Rodriguez and Redman developed a fermentation process to replicate the endophyte and produce formula in both liquid and powder form. The liquid is sprayed onto seeds before planting. The powder is aimed at the developing world, where refrigeration is an issue (the liquid needs to be kept at a constant temperature). Eighteen U.S. states now allows sales of BioEnsure, and Zachery Gray, Adaptive’s VP of business development, says he expects the full 50 to come onboard in the next four months.

Under lab conditions, the corn seeds used 32% less water and produced 50% more mass compared to conventional corn, Gray says. The company charges based on the yield increases it promises. So, if a farmer can expect a minimum 3 percent increase—4.5 extra bushels on an acre that would normally produce 150 bushels—that’s the premium they would pay. Adaptive actually promises to double farmers’ investments.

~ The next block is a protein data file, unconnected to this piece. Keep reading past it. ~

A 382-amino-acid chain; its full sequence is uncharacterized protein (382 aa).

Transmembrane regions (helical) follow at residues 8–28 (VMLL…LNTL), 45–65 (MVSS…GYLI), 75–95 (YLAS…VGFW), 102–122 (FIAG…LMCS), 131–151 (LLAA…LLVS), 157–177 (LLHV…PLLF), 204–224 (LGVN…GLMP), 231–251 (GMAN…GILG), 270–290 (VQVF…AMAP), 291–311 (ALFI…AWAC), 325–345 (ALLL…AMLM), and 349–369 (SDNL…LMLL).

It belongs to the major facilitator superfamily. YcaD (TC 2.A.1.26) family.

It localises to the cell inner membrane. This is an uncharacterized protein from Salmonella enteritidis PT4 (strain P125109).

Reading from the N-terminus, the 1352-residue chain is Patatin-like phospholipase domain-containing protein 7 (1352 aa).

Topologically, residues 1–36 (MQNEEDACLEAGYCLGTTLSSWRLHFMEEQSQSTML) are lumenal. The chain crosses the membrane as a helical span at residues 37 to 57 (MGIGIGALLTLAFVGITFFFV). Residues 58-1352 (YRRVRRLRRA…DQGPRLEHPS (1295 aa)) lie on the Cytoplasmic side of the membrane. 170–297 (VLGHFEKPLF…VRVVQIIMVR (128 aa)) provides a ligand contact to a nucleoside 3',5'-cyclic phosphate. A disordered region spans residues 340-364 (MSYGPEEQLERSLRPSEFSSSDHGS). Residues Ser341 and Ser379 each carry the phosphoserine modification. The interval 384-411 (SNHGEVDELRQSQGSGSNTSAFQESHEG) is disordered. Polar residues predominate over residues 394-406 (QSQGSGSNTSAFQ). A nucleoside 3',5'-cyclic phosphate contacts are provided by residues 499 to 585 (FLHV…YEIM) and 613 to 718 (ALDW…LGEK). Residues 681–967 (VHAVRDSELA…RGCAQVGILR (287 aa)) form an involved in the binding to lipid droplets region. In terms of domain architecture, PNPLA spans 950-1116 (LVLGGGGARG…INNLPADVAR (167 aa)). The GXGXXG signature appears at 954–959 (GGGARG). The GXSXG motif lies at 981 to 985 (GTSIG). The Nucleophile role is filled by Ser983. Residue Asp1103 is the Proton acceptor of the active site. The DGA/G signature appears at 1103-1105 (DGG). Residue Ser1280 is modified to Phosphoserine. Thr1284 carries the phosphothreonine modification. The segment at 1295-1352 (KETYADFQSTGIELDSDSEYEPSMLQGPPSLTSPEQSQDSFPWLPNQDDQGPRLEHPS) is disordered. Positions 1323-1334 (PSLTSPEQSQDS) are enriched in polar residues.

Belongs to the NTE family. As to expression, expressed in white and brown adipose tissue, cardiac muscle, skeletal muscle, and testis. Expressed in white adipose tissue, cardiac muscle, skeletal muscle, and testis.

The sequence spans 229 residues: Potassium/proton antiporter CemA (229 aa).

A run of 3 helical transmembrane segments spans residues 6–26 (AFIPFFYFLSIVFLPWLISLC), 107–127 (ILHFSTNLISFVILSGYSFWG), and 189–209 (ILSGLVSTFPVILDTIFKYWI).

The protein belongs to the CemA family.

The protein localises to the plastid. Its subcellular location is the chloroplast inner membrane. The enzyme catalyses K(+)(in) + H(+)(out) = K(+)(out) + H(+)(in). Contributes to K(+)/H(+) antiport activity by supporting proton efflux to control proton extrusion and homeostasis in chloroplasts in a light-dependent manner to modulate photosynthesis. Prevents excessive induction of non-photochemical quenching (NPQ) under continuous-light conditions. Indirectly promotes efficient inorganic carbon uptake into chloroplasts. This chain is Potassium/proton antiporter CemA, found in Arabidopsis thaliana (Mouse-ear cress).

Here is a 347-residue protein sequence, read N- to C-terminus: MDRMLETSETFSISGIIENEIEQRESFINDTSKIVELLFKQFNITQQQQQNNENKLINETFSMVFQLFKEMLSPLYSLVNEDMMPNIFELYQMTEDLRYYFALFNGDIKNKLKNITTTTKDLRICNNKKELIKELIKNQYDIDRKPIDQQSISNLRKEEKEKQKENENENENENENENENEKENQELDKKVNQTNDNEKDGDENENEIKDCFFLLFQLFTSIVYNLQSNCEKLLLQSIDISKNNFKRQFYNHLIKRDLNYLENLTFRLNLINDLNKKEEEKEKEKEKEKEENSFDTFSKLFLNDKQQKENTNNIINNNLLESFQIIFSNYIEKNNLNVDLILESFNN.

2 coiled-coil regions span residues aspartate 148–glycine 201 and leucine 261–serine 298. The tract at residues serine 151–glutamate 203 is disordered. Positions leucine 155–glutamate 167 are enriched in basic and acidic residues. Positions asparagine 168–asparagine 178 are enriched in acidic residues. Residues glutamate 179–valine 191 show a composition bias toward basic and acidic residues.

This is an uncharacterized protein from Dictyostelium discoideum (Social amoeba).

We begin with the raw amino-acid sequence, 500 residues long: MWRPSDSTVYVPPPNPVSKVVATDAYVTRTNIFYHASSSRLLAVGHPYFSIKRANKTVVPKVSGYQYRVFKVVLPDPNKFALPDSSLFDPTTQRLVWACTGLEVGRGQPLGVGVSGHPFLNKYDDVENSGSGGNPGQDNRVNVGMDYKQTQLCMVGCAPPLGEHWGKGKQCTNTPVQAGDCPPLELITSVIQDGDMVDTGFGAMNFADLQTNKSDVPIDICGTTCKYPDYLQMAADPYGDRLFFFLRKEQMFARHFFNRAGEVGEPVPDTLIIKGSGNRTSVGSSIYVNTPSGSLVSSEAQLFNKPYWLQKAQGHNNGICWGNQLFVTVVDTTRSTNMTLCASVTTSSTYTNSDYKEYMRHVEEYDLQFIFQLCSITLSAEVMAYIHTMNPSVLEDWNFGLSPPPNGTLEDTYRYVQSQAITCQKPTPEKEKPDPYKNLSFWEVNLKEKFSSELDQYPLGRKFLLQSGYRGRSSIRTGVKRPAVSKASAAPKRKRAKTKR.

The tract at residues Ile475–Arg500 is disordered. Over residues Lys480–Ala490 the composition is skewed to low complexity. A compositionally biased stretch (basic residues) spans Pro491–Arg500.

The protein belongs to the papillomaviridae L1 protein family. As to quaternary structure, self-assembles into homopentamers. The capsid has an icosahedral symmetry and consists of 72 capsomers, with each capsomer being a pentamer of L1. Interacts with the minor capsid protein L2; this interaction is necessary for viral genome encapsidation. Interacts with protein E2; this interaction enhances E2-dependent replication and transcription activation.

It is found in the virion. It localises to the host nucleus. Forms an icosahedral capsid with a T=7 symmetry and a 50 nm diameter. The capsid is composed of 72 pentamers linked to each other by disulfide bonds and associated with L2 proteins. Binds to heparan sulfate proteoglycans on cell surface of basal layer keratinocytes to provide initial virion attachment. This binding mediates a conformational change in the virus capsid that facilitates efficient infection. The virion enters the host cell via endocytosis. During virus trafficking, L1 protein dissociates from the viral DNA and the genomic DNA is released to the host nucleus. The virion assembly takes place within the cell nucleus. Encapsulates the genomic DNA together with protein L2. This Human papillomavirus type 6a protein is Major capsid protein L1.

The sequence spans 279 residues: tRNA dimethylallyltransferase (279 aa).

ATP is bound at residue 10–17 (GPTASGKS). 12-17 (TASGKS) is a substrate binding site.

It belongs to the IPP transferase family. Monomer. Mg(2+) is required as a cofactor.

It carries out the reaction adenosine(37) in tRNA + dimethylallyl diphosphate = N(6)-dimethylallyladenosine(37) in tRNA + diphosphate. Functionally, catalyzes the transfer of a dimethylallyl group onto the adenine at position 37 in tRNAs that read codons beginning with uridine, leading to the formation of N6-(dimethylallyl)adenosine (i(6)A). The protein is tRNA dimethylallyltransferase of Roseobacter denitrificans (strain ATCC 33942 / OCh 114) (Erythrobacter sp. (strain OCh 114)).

Companies like Monsanto have developed drought-tolerant varieties of crops using genetic modification methods. But Gray claims they are not as effective as Adaptive’s fungus-laced seeds. “There’s nothing on the market that’s had the success we’ve had,” he says. “It’s ironic that major companies that have spent a lot of money on producing drought-resistant genetically modified crops have all contacted us. If they were successful, they wouldn’t be coming to talk to us.”

This is all really cool stuff. I think the science is fascinating and exciting in every case. These are amazing times for those of us interested in food and agriculture. (The good and the bad. All amazing.)

What is also interesting is the positioning of the wheat and the fungus innovations specifically as non-GMO solutions. I saw them touted as such in the twittersphere, repeatedly. But why would people who have qualms about transgenic breeding feel more comfortable with these innovations? We can go through the checklist of objections to GMOs and they are nearly all there.